Landing : Athabascau University

"Libraries and Archives Under Attack. What do we do? Act Up, Fight Back!!"

I've swiped the title for this post from the first line of an email I received this morning about the Library and Archives Canada cuts. The cuts are serious business, but there's still not enough Fuck Yeah in the world to cover waking up to a critical response that draws on the histories of labour and HIV activism to make its point. Simple pleasures. 

The email directed me to the statement of the "Archivists' On to Ottawa Trek," an action based on the historic "On to Ottawa Trek" that protested government financial mismanagement during the Depression. The 2012 Trek protests the elimination, by Library and Archives Canada, of the National Archive Development Program (NADP), which transferred funding through a series of different bodies to local and community archive projects. (None of my research, as far as I know, will be affected by this cut: the secondary archives for my study are SSHRC-funded, and the Canadian Lesbian and Gay Archives is supported by small community donations. It already receives no government funding, and so also cannot be axed by regressive governments. Good planning, there, considering the problems Toronto Pride has already had under the Ford administration and the many, many problems we are all going to have throughout Harper's majority government.)

According to the Trek statement, the effects of the cut is "absolutely devastating" -- "a merciless attack upon the archives community and those who depend on access to archives for their work and study":

The elimination of the NADP will result in the collapse of 11 of the 13 provincial and territorial archives councils, councils that support the day-to-day functioning of archives across the country. Many of these councils were forced to suspend operations immediately. Archival institutions that invested precious resources into the preparation of NADP funding applications were forced to suspend projects that had already been approved by the CCA. Countless jobs will now go unfilled. Consequently, archives’ mandate to make government transparent, to make information available to citizens, and to preserve records of Canadian culture and society will be greatly diminished.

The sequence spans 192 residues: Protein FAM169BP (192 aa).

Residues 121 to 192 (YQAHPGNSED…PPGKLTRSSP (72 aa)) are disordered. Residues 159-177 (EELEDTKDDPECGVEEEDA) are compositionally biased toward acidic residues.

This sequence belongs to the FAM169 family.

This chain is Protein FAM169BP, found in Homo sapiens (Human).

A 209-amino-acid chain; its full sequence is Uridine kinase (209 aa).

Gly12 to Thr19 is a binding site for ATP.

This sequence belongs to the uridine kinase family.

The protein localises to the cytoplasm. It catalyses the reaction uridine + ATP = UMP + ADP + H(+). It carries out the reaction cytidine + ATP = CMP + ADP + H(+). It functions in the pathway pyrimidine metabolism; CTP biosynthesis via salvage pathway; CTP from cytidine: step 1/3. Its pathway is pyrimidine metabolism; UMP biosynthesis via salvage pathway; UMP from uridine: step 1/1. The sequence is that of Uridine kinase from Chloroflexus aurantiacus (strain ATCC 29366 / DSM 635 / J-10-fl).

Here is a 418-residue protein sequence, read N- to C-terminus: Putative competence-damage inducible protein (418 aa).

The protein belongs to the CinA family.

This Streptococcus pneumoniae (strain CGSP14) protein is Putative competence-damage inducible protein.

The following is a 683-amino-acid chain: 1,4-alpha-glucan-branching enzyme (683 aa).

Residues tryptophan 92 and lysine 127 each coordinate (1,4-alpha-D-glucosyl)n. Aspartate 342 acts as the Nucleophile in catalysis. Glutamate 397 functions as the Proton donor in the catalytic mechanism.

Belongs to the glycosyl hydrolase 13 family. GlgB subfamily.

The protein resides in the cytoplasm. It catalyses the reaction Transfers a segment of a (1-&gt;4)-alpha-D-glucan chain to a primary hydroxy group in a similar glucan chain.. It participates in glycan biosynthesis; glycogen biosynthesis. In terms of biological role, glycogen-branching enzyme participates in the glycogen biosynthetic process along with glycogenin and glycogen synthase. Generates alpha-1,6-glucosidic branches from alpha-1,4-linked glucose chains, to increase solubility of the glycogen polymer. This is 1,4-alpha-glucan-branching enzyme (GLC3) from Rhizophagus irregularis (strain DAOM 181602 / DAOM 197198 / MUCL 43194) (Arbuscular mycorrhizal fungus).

In addition, the federal government has sent more than 500 surplus notices to Library and Archives Canada, which will ultimately have its staff reduced by 20%. LAC has also cancelled its Inter-Library Loan program; cut reference staff; imposed a “new service model” that requires the public to make an appointment for reference requests; cut library cataloguers by a third; and cut private archivists and media specialists by 35%, which means not only that significant Canadian heritage will not be acquired, but that researchers will not be able to talk to experts who knew their fields as these experts simply won’t exist any more. At the same time, the government unilaterally shut down libraries in the Transport, Immigration, and Public Works departments.


So why is this happening? One of the premises of this project, and more or less accepted knowledge of archival practice, is that collecting and documenting history is a way of making history. My questions about the collection of pornography and sex work advocacy documents revolve around how they're collected, who has access to them, who owns them, how putting apples with apples and oranges with oranges helps to decide what is an apple and what is not... but preceding any of that is the question of what gets collected, or documented, or studied, or mentioned anywhere at all. 

The Trekking archivists point out that cuts to community archives come alongside the Conservative government's systematic targeting of "organizations and institutions that collect, preserve, analyze, and make available information for Canadian citizens." I keep seeing a lot of 'Science vs. Humanities, Useful vs. Useless" media reports (mostly from an anti-intellectual standpoint), but it looks like history-less historians and "muzzled" environmental scientists are two sides of the same coin. Library and Archives Canada has been under pressure from a "modernization" program for awhile -- CAUT has been hosting a "Save Library & Archives Canada" site that addresses the larger funding and structural issues, of which the NADP cut is only one small part. 

An article that Raphael Foshay bookmarked on The Landing earlier today provides further analysis. "History is never written in stone," writes Jeffrey Simpson:

it’s always being checked and rechecked, written and rewritten. Arguments about the past never cease, and it’s intellectually worthwhile for such arguments to be made by those who learn history and/or write it, often with the support of the very institutions the government’s now cutting.

When governments take up the pen, fill it with the ink of public money, and start rewriting the past, political agendas chase the search for historical understanding.

Simpson argues that by preventing the collection and dissemination of some histories, while rewriting and promoting others, the Canadian government is remaking history. What happened is less important than what gets collected, how it's categorized, and who gets to know about it. In this case, the history under construction (I might, in the very near future, want to call this "historical world-making") is one that legitimates the Conservatives' claims to power -- it probably would have happened no matter what, but it shouldn't be lost on anyone that this comes at the same time as evidence that this claim is illegitimate becomes increasingly undeniable